What is it about?
Antarctic sea ice is mostly seasonal, and each year, some 15 million square kilometres of sea ice grows and then melts again. There is large interannual variability in how much ice grows each year, but there is always a longer growing period (7 months) than a melting period (5 months). Winds that circle the continent are thought to slow the growth and increase the melt of sea ice but this relationship has yet to be quantified. We used an 86-year historical run from a climate model to examine the relationship between the low-pressure band that drives these winds and the sea ice extent. Our analysis supports the theory that divergence is spring opens up warmer water regions that help to melt the ice faster through thte ice-ocean albedo effect.
Photo by Marcus Löfvenberg on Unsplash
Why is it important?
Climate models provide an important tool for interpreting Antarctic sea-ice observations, but until we can understand the processes that drive the annual cycle and adequately model them, we are limited in our ability to model future changes and understand the processes that drive them. This work contributes an important part of ultimately reaching that global understanding.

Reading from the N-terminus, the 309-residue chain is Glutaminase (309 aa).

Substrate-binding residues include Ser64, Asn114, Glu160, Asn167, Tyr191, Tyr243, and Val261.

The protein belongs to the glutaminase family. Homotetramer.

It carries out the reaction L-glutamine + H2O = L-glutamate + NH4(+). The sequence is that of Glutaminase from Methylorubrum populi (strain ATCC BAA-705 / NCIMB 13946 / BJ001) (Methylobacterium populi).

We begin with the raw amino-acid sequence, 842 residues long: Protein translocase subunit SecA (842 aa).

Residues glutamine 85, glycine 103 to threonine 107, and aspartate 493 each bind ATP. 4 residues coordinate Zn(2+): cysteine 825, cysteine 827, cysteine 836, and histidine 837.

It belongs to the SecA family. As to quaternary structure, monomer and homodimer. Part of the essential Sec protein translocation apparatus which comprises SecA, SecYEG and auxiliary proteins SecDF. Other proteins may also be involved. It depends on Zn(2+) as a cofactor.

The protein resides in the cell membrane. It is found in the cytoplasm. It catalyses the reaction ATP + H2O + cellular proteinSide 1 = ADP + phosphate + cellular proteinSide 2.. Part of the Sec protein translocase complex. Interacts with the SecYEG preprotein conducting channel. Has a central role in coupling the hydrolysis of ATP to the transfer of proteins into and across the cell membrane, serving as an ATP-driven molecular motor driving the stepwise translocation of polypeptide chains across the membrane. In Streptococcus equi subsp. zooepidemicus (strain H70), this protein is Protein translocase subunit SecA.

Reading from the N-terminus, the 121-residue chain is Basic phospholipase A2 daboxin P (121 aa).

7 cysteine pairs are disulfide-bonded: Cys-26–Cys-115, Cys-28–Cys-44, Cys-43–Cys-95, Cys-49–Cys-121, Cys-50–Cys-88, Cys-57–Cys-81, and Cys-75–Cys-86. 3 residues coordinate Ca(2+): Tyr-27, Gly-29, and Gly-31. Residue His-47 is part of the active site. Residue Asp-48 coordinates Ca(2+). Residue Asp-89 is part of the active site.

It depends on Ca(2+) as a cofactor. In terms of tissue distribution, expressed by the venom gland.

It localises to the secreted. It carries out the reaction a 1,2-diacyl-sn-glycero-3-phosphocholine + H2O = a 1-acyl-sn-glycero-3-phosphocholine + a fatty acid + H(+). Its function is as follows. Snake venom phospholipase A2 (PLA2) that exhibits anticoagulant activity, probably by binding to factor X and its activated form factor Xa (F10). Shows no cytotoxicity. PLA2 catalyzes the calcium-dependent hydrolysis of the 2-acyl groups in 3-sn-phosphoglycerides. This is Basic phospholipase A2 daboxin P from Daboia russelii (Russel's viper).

Read the Original
This page is a summary of: Mechanisms driving the asymmetric seasonal cycle of Antarctic Sea Ice in the CESM Large Ensemble, Annals of Glaciology, May 2020, Cambridge University Press, DOI: 10.1017/aog.2020.26.
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